The Grand Canyon Reader
Edited by Lance Newman
University of California Press: 256 pages, $50, $19.95 (paper)
The vicarious pleasure of armchair travel is a well-explored genre for books, transporting the reader without ever opening a door. What such books do, when they are thoughtfully presented, is to share the excitement and immediacy of exploration while sparing the reader the discomfort.
In “The Grand Canyon Reader,” Lance Newman’s editing challenge was to illuminate an iconic place while offering a glimpse of something new. There is no lack for musings on the subject. From a varied bibliography spanning 500 years, Newman sifted through 42,000 writings about the Grand Canyon before selecting 27, including essays, poems and journal entries.
A Colorado River guide, Newman calls on the usual patriarchs of the natural world: John Muir, Wallace Stegner, John McPhee, Barry Lopez, Edward Abbey, among others — all giants, and all writers who understood that to study nature was to study ourselves. But the book blossoms best when sharing intimate, overlooked travel tales and reminiscences from obscure 19th-century explorers, modern-day trekkers and Native American elders. And all the stories retold in “The Grand Canyon Reader” explore some facet of the connection to a place both ancient and otherworldly.
In an excerpt from the book “Downcanyon,” naturalist Ann Zwinger tells of a cold November morning and trudging up the Bright Angel Trail after two weeks of camping along the Colorado River. With each step bringing her closer to the South Rim and “civilization,” Zwinger compares herself to Rip van Winkle, having left the world behind.
Cresting the trail and stepping into a busy parking lot — enveloped in layers of outdoor garb and hauling a massive backpack — Zwinger begins to feel out of place as she encounters the inevitable swarms of tourists belching out of buses: “Out of one of the clusters of people stepped a nice-looking, neatly-dressed, middle-aged woman, a question obvious in her face. I paused, uncomfortably conscious of how derelict I must appear. ‘Excuse me,’ she began, ‘is there anything down there?’”
The book devotes itself to answering that question.
Newman organizes “The Grand Canyon Reader” effectively, beginning with the section “The Rim,” from which authors stand and consider their own insignificance. In “The River,” the reader descends 6,000 feet to the canyon floor and the realm of the canyon’s powerful shaping force, the Colorado. The last section, “The People,” has the feel of miscellany but does allow us to hear from disparate voices.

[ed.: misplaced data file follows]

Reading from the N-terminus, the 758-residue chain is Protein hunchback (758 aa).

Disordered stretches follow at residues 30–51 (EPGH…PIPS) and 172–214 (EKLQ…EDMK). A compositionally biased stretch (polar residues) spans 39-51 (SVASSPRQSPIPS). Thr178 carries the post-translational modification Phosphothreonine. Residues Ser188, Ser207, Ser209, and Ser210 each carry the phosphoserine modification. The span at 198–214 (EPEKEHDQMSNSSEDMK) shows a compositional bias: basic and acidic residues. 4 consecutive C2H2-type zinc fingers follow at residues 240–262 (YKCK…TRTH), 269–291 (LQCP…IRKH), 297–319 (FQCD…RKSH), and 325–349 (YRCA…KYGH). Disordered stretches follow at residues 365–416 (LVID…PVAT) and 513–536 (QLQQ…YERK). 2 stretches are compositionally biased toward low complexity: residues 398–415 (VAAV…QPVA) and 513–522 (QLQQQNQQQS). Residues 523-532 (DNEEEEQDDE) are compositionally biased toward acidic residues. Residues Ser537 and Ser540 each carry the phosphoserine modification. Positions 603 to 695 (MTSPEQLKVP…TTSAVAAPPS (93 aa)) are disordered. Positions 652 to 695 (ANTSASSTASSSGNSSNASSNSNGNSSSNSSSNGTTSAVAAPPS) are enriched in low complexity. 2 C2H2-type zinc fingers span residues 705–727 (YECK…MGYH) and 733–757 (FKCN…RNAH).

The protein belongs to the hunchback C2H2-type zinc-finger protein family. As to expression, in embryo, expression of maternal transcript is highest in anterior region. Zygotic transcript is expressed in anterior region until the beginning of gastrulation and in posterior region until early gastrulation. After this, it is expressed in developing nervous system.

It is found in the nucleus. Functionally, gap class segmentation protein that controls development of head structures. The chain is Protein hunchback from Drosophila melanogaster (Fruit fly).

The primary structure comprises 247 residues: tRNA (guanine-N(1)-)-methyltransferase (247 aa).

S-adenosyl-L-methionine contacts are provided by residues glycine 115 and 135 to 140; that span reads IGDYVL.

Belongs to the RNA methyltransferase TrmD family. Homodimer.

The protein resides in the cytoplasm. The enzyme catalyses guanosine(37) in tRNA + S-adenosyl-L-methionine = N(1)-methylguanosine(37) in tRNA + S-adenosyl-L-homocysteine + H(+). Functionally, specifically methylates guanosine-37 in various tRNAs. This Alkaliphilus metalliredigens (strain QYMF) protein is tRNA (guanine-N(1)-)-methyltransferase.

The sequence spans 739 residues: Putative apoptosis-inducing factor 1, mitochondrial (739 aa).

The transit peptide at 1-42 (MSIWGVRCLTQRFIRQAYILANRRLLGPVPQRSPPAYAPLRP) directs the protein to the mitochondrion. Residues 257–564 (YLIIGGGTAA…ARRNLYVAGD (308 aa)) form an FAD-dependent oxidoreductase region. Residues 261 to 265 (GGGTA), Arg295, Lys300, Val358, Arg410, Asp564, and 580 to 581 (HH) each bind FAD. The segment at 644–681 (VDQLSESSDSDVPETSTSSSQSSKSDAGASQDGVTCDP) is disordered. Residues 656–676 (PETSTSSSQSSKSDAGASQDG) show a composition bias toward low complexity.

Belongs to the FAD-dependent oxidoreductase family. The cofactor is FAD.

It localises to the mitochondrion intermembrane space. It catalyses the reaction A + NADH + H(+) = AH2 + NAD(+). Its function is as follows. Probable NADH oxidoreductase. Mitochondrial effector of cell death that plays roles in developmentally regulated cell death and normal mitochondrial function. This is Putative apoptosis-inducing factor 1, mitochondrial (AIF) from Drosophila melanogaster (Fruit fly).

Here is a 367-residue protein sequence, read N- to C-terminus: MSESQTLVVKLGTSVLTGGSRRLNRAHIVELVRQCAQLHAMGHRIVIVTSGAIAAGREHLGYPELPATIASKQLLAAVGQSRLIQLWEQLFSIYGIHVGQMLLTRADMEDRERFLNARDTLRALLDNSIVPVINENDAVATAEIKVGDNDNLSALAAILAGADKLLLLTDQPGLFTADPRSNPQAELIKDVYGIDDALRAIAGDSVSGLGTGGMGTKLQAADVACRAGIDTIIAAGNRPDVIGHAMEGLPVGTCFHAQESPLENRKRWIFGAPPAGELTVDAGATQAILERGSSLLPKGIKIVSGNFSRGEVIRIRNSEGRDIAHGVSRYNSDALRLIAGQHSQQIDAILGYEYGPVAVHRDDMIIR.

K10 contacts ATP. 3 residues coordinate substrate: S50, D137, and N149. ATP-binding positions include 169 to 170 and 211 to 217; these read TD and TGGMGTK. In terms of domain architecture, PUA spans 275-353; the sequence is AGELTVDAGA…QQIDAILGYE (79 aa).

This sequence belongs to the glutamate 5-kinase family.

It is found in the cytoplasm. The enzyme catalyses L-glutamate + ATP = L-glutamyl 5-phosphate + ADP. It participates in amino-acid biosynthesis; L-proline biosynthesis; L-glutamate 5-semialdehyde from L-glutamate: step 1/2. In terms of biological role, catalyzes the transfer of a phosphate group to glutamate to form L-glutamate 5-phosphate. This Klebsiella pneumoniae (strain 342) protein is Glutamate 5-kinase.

No matter who is telling the story, each author recounts a formative experience that forever fused his imagination to the Grand Canyon. Some come to find themselves. From Abbey’s “Desert Solitaire,” we go on a trip to Los Angeles with friends from the University of New Mexico. The group makes a quick stop to check out the great gorge, commemorating the moment by shoving a car tire over the edge and watching it bounce into the abyss.
Intrigued, Abbey tells his friends to wait for him while he walks down into Havasupai Canyon. Abbey emerges five weeks later to discover that he’s profoundly changed and that his friends have pressed on.
There are stories of those who go to the Grand Canyon to test themselves. One involves two buddies who, in 1955, lacking funds for a float trip in a boat, decide to swim the length of the Colorado as it roiled through the canyon. Unbelievably, in this era of stunt vacations, the feat has never been repeated.
Some tell stories of finding the essence of our national character in a place. There is a long tract from outdoor enthusiast Theodore Roosevelt, who explores the region while hunting its wildlife. As president, Roosevelt fell hard for the Grand Canyon, famously admonishing the people of the then-Arizona territory in 1903 not to allow more mining and grazing along its rim. “Leave it as it is. You cannot improve on it,” he said. “The ages have been at work on it, and man can only mar it.”
In his essay, “A Cougar Hunt on the Rim of the Grand Canyon,” Roosevelt rants against “wanton destruction” of the “public domain” and calls for the preservation of wildlife and land for the use of future generations. That philosophy launched federal conservation efforts that led to the establishment of the National Park Service in 1916 (three years later, the Grand Canyon became a national park).
Most of all, the stories tell of the delight and wonder that is the Grand Canyon. One enthusiastic dispatch comes from the account of George Flavell, who, with a companion, navigated the river in a rowboat in 1896. Flavell’s log entry upon arriving at the fabled rapids in Marble Canyon: “Ha ha! We are here!” His last entry, after completing the exhilarating, life-threatening adventure: "…all we made from such a long and dangerous trip was our escape. Still it is worth half of a life (such as I lead) to see such a place.”
The timelessness of the canyon means that the excitement continues, more than a century later, and “The Grand Canyon Reader” takes us along for the ride.